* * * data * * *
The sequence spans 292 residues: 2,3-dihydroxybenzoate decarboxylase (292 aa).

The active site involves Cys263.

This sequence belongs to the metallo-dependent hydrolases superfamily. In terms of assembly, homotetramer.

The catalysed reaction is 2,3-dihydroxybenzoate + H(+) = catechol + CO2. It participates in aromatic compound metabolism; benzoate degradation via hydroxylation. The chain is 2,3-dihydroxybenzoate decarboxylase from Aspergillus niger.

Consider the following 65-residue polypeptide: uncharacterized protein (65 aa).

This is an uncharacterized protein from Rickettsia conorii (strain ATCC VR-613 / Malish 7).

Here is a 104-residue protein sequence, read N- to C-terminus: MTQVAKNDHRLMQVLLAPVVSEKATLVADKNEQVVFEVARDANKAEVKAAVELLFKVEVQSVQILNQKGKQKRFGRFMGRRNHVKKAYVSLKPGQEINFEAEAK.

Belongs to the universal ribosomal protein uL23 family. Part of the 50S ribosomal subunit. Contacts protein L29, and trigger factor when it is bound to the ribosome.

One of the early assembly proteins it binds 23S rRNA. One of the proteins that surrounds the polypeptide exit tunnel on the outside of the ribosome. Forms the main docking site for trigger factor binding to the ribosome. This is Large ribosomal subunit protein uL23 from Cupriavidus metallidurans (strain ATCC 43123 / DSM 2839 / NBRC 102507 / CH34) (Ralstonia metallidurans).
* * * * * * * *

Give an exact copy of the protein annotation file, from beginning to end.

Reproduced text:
The sequence spans 292 residues: 2,3-dihydroxybenzoate decarboxylase (292 aa).

The active site involves Cys263.

This sequence belongs to the metallo-dependent hydrolases superfamily. In terms of assembly, homotetramer.

The catalysed reaction is 2,3-dihydroxybenzoate + H(+) = catechol + CO2. It participates in aromatic compound metabolism; benzoate degradation via hydroxylation. The chain is 2,3-dihydroxybenzoate decarboxylase from Aspergillus niger.

Consider the following 65-residue polypeptide: uncharacterized protein (65 aa).

This is an uncharacterized protein from Rickettsia conorii (strain ATCC VR-613 / Malish 7).

Here is a 104-residue protein sequence, read N- to C-terminus: MTQVAKNDHRLMQVLLAPVVSEKATLVADKNEQVVFEVARDANKAEVKAAVELLFKVEVQSVQILNQKGKQKRFGRFMGRRNHVKKAYVSLKPGQEINFEAEAK.

Belongs to the universal ribosomal protein uL23 family. Part of the 50S ribosomal subunit. Contacts protein L29, and trigger factor when it is bound to the ribosome.

One of the early assembly proteins it binds 23S rRNA. One of the proteins that surrounds the polypeptide exit tunnel on the outside of the ribosome. Forms the main docking site for trigger factor binding to the ribosome. This is Large ribosomal subunit protein uL23 from Cupriavidus metallidurans (strain ATCC 43123 / DSM 2839 / NBRC 102507 / CH34) (Ralstonia metallidurans).